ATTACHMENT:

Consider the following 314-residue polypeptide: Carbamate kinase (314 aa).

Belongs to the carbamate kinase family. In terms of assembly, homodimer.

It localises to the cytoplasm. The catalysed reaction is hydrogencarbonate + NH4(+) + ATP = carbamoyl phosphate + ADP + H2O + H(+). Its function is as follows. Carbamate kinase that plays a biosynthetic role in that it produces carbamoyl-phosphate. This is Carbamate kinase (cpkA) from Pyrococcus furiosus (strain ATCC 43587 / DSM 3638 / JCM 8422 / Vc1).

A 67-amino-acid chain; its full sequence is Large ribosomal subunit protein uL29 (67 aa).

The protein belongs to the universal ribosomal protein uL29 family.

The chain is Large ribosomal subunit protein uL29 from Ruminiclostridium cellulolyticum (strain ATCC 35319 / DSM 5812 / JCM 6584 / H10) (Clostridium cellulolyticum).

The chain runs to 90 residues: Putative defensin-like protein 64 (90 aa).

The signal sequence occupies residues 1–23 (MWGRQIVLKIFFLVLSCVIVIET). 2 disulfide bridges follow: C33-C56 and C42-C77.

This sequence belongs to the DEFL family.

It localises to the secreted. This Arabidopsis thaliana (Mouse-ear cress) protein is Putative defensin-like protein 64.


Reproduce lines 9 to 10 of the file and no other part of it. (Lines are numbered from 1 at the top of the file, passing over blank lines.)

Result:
This sequence belongs to the DEFL family.

It localises to the secreted. This Arabidopsis thaliana (Mouse-ear cress) protein is Putative defensin-like protein 64.